Segments in this Video

Tomorrow's Food— Episode 3: Introduction (01:40)

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A group of experts will join Dara O Briain on a mission to locate foods of the future.

Meal Replacement Shakes (04:02)

A company designed shakes for those with little time to eat. Chris Bavin and other volunteers eat a final meal before participating in an all liquid diet experiment. See video diary clips.

Quorn Factory (03:43)

O Briain visits a factory that produces a meat alternative from tiny flecks of freeze dried fungus. See Quorn mince.

Kitchen of the Future (02:40)

See a Chinese noodle robot and a pancake bot. Shini Somara demonstrates a device that identifies ingredients placed on a table and recommends recipes.

3D Printed Pasta (03:03)

Chef Angela Hartnett personalizes the type of pasta she wants the printer to make; the printer creates pasta from water and semolina flour.

Printed Food (02:06)

Hartnett cooks the pasta made from the 3D printer. O Briain uses an infrared scanner to create a 3D mold of his face which is then used to make a chocolate lollipop.

Vertical Farming (03:53)

Chris Bavin explores a farm housed in a disused Michigan factory. Blue, red, and green LED lights provide the necessary light for plant growth.

Healthy Chocolate? (03:30)

Food developer Alan Hahn uses the root systems of mushrooms to reduce the bitterness of cacao beans. This technique reduces the amount of sugar necessary to make chocolate taste good.

Belgian Blues (02:08)

People in the U.K. consume over 8,500 tons of meat every day. Farmers raise cows that have 20% more muscle than other cows.

Laboratory Hamburger (02:38)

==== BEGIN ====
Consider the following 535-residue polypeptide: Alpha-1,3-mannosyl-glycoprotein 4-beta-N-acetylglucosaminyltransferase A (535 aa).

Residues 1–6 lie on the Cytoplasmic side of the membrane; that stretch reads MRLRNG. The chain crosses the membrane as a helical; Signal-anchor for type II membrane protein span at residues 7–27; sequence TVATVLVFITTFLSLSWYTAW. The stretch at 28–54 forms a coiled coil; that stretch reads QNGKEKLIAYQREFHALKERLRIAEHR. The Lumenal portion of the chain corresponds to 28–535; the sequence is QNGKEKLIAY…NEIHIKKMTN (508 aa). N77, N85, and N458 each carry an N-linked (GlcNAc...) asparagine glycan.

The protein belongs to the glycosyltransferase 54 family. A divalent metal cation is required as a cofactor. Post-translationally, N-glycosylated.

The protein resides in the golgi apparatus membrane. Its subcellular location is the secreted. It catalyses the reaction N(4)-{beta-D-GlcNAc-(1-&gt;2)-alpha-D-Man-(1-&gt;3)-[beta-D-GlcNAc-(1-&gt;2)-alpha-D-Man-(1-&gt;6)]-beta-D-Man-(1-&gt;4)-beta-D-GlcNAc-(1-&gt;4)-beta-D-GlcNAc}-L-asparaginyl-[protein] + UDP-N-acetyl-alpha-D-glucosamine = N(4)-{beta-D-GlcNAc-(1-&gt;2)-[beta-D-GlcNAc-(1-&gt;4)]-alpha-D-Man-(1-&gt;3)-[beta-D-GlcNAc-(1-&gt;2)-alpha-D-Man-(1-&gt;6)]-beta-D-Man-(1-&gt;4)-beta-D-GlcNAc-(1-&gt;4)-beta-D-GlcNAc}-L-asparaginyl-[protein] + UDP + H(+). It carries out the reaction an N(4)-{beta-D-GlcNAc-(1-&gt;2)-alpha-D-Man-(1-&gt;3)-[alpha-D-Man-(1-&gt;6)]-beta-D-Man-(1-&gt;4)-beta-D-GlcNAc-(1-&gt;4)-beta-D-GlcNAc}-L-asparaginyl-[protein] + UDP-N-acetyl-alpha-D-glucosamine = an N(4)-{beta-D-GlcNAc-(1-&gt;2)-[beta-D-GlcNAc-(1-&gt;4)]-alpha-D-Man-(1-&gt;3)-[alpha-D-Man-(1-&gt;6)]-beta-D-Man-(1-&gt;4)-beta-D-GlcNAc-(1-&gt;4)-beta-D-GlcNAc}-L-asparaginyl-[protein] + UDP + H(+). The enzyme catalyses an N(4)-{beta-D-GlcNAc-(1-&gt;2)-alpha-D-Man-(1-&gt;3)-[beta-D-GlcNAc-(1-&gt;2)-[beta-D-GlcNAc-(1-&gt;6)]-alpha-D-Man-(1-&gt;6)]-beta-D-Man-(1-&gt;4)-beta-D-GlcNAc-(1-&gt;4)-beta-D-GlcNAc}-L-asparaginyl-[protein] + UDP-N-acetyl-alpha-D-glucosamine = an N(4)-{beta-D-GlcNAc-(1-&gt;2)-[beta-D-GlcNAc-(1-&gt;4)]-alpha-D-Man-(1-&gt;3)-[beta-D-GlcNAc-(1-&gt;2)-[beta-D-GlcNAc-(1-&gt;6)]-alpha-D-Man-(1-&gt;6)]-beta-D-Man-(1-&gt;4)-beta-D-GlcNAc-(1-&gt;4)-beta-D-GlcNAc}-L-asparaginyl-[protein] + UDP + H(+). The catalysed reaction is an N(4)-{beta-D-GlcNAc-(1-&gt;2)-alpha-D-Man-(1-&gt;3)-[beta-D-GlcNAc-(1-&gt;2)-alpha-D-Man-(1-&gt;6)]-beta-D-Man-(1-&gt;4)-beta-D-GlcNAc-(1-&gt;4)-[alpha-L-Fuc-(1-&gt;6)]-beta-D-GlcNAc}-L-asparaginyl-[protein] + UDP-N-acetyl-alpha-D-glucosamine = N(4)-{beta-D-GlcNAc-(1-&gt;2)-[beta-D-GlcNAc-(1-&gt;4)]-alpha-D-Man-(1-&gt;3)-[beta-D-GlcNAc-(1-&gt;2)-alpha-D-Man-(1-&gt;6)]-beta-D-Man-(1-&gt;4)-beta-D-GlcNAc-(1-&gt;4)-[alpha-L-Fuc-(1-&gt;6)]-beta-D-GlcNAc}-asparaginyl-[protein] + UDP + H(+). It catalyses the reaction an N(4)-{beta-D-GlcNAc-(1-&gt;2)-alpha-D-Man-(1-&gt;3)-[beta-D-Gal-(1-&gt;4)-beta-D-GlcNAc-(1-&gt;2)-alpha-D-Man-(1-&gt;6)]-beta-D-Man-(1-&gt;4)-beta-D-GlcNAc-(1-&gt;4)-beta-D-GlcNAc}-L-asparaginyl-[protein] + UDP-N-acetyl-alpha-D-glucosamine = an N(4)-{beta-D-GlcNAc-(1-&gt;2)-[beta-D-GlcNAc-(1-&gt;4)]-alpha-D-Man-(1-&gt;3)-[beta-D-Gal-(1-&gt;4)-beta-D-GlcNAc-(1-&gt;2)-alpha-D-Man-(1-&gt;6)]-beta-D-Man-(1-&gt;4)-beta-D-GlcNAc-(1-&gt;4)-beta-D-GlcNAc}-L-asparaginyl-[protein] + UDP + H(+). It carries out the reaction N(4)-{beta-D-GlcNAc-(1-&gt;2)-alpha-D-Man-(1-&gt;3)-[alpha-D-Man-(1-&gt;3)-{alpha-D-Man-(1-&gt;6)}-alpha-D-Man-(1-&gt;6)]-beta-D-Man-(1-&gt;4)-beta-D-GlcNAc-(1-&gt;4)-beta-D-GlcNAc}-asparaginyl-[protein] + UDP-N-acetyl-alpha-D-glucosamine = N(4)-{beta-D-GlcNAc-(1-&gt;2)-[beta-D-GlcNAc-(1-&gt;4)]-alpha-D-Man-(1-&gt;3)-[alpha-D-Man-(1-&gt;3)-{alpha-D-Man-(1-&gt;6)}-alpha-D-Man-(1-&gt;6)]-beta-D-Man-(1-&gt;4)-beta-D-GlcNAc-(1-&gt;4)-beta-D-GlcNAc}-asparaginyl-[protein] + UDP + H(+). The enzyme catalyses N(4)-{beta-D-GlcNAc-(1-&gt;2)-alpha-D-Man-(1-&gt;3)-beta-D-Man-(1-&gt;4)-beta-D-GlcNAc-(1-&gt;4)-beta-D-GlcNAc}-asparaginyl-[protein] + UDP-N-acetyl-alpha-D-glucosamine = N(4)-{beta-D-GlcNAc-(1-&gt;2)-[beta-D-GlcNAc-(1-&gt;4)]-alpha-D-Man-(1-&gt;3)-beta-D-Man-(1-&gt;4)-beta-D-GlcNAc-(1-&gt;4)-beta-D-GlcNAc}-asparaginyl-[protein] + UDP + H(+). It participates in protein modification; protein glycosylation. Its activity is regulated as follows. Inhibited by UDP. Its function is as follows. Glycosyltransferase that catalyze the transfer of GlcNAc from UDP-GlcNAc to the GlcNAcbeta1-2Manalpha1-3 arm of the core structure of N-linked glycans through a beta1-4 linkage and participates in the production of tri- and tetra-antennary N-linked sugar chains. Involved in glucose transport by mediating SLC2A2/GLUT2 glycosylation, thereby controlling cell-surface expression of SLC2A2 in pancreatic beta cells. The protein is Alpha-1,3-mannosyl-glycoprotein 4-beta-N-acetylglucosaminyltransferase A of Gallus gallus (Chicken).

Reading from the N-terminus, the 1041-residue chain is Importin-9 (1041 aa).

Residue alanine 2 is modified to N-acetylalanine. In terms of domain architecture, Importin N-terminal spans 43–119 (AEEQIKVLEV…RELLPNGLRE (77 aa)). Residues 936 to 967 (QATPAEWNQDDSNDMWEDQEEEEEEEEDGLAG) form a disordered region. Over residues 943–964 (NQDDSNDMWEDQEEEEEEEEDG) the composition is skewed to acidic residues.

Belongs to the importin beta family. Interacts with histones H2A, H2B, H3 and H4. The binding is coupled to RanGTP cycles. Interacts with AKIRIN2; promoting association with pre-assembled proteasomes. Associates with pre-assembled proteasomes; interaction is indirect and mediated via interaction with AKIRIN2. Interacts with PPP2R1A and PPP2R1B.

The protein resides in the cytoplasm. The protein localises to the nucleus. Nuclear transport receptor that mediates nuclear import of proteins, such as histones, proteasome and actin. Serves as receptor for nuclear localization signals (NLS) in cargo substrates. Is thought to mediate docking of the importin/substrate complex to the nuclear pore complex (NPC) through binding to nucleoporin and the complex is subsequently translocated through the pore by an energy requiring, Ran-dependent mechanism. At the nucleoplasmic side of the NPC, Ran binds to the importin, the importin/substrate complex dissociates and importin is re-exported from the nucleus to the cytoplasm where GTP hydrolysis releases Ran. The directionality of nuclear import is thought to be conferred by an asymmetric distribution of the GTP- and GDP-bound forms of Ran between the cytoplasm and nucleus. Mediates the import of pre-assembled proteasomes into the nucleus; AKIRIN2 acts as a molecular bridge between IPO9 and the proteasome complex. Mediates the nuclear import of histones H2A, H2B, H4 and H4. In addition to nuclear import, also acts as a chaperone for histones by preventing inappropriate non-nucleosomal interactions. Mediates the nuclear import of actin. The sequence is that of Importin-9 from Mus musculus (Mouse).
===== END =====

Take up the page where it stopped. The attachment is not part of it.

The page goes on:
Prof. Mark Post and his team extract stem cells from a piece of meat and encourage them to reproduce. Post believes the meat will be available in supermarkets in less than 10 years.

Meat Alternative (03:10)

At the Quorn factory, O Briain learns how Quorn obtains the taste and texture of meat. Approximately one third of U.K. households purchase meat alternatives.

Liquid Diet Experiment (02:48)

Volunteers consumed only meal replacement shakes and water for seven days. All the volunteers saved time, but only one will continue replacing meals with shakes.

Genetically Modified Tomatoes (04:28)

Prof. Cathy Martin believes the purple tomatoes can increase human health. She explains the modifications made to tomatoes to produce the superfruit. Liz O'Neill explains the difference between GM and cross-breeding.

Genetically Engineered Goats (02:29)

Prof. Jim Murray modified goats to produce an essential ingredient of human breast milk. A regulatory issue prevents the goat milk from reaching children in countries where diarrhea kills more children than AIDS, malaria, and measles combined.

Chef Watson (03:55)

Inventors at IBM programed the artificial intelligence system with recipes, taste preferences, flavor compounds, and more. Hartnett and her sous chef use the program to make a peach pasta.

Unusual Recipes (02:26)

Chef James Briscione uses Chef Watson's suggestions as inspiration to create new recipes. A drone delivers O Briain's coffee order.

Credits: Tomorrow's Food: Episode 3 (01:25)

Credits: Tomorrow's Food: Episode 3

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Tomorrow's Food: Episode 3

Part of the Series : Tomorrow's Food
DVD (Chaptered) Price: $300.00
DVD + 3-Year Streaming Price: $450.00
3-Year Streaming Price: $300.00

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Description

How does Quorn turn tiny specks of fungus into thousands of tons of high-protein food? Dara visits the world’s only Quorn production plant to discover the process from fermentation to freezing and how they make meat-free versions of many favorite foods. Dara also looks into the often controversial world of genetically-modified food. From purple tomatoes that could reduce the risk of heart disease, stroke, or even cancer, to goats that produce milk as nutritious as human breast milk, he looks at this hi-tech attempt at making food that could save lives.

Length: 51 minutes

Item#: BVL125000

ISBN: 978-1-63521-842-8

Copyright date: ©2015

Closed Captioned

Performance Rights

Prices include public performance rights.

Not available to Home Video and Publisher customers.


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